Starch was a particularly effective additive. Even though the viscosity of the redispersion was reduced somewhat to 160 mPa.s, the redispersion was quite smooth and produced a good stable gel. Certain alkali metal salts of phosphates and borates are partially effective. Dipropylene glycol appears to react with MFC.
Various food products were used as additives to 2% MFC dispersions, all at 50/50 MFC/additive levels and films were dried at 60° C. Results are set forth below.
TABLE VI______________________________________ Viscosity Viscosity Original RedispersionSam- Dispersion mPa · s,ple Additive mPa · s, 1000 sec-1 1000 sec-1______________________________________1 non-fat dry milk 197 2012 apple cooked pulp 160* 1583 carrot cooked pulp 150* 1464 dextrin 189 152______________________________________ *These viscosity values are estimates extrapolated from the viscosity of the base 2% MFC mixtures.
Non-fat dry milk contains the disaccharide lactose while apple and carrot contain pectin on the one hand and gums and sugars on the other, respectively. Dextrin is a low molecular weight hydrolyzed starch. All four of these additives were effective in varying degrees to produce redispersions of the MFC.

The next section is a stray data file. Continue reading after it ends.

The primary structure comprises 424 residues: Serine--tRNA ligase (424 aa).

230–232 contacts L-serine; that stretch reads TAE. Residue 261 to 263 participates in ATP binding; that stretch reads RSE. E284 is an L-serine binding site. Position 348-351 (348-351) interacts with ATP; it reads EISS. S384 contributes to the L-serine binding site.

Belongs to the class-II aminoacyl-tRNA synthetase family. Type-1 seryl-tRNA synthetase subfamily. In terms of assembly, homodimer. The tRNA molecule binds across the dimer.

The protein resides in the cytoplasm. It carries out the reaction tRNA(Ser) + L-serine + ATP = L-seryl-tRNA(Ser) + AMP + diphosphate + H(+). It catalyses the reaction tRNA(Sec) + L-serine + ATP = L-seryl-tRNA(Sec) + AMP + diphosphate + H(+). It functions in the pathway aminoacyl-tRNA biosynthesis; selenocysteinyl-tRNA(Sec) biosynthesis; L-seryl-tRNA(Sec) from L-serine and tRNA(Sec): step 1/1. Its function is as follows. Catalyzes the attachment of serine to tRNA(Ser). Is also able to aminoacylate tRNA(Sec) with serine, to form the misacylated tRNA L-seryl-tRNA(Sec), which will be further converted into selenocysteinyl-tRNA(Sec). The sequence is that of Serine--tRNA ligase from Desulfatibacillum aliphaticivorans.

Various cellulose derived or natural gums or seaweed extracts were added to 2% MFC dispersion, all at 50/50 MFC/additive levels and films were dried at 60° C. Results are set forth in Table VII.
TABLE VII______________________________________ Viscosity Viscosity Original RedispersionSam- Dispersion mPa · s,ple Additive mPa · s, 1000 sec-1 1000 sec-1______________________________________1 pectin 197 1802 quar gum 172 2583 gum arabic 197 1914 agar 250 133(seaweed extract)5 sodium carboxy- 416 496methyl cellulose(medium viscosity) 6* hydroxyethyl 156 148cellulose(high viscosity)______________________________________ *This sample was at total 2% solids 1% MFC, 1% HEC.
All of the above additives were effective. The simple low molecular weight gums (samples 1-4) were best in that the MFC-additive viscosity was not affected. The polymer gums (samples 5 and 6) have their own viscosity superimposed on that of MFC.
Various organic compounds were added to 2% MFC dispersions at 50/50 MFC/additive levels and films were dried at 60° C. Results are set forth in Table VIII.